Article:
It is not every day of your life that you hear the phrase, “When Nicholas Parsons comes out, Nottingham will be waiting for you.” And, once heard, it is a difficult phrase to forget. How could anyone forget anything involving the prospect of Nicholas Parsons coming out? Let me explain.
Having written a book about the arms trade, it seemed only natural that I should want people to read it, so, at the publisher’s request, I spent two days at the BBC’s Broadcasting House. Within the bowels of this august organisation is a unit with four studios, a reception area, a sofa and a coffee machine. The studios link to BBC regional stations all across the country, where promoting books is the sturdy fair of programming. Its here that a handful of folk wait to go into one of the studios to sit at a desk with a microphone on it until suddenly, through headphones, comes a voice: “Hi it’s Sue here from Radio Jersey; we’ll be with you straight after the travel.”
After a couple of interviews I begin to get the hang of this promotion lark. “So,“ says an incredulous presenter’s voice from Wales, “what’s a comedian doing writing about the arms trade?”, “I should say the book is called ‘As Used on the Famous Nelson Mandela’ and the title comes from an arms dealer’s website; he was advertising South African-made leg irons and this was the advertising strap line: As used on the famous Nelson Mandela.”
“Good Lord,” I hear the Welsh voice say and carry on: ”And this is at the heart of the book. Arms dealers really do not see themselves as others see them. Most decent folk see the arms industry as distasteful at best, even Daily Mail readers; it is not something they want their children to do. One arms company I phoned in South Africa to talk to about electroshock stun batons put me on hold (‘Wait while I get the expert’ the clipped Africaans voice had said) and I had music piped down the phone at me. Thus far fairly normal, except that the music they played was ‘Love me tender’ and this was an electroshock manufacturer.”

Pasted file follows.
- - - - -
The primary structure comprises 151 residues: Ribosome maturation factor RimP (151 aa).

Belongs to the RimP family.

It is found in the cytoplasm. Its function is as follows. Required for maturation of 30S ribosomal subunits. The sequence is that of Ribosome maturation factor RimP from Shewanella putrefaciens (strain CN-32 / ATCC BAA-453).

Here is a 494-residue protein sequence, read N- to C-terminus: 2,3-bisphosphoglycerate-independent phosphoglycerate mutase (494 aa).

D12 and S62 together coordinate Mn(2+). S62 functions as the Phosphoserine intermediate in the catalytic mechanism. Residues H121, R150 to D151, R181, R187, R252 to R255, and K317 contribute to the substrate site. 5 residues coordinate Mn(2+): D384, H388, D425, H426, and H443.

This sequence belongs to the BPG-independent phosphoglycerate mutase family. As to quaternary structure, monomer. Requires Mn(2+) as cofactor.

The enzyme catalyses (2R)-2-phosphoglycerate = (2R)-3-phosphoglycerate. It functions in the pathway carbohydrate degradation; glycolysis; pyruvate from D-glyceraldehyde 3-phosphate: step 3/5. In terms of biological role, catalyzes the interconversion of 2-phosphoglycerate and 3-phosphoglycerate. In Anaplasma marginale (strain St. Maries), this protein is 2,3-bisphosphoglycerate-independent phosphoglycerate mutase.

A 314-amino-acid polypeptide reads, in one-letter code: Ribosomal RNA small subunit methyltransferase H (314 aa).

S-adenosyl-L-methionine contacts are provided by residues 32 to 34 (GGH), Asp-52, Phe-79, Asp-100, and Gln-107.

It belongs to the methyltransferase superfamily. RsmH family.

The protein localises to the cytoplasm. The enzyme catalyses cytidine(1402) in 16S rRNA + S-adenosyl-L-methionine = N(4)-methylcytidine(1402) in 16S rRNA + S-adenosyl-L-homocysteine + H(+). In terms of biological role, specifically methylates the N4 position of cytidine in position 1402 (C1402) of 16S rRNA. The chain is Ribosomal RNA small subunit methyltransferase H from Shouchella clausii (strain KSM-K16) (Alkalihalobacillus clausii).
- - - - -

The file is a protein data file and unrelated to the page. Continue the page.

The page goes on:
The more astute reader has noticed that I didn’t answer the interviewer’s question. I sort of gave up doing that after I managed to do an entire interview without getting to mention that I’d written a book on the arms trade. Almost all the presenters I spoke to started from a position of “This gun selling is a bit off, isn’t it?” but what eventually seemed to fascinate them was the scale of the UK’s subsidy to the arms industry. Using the work of Paul Ingrams (BASIC) and Roy Isbister (Saferworld), I came up with the rough figure that the UK subsidises each job in arms exports to the tune of about £13,000 per year.
“So it isn’t even good for the economy!” was a phrase I heard in various regional accents over the two days. It seemed the presenters were most shocked not by the 640 million small arms at large in the world, but by the fact that selling them didn’t even benefit the British economy.
Back on the sofa the receptionist nods at me. Nicholas Parsons has just walked past so it’s my turn again. I gulp a final mouthful of coffee and mentally run through a story I’m going to tell the radio listeners about working with school children to buy torture equipment and expose the UK government’s loopholes in the law. “Remember to mention the 13 grand,” I say out loud as I head into the studio, “and the title: ‘As Used on the Famous Nelson Mandela’.”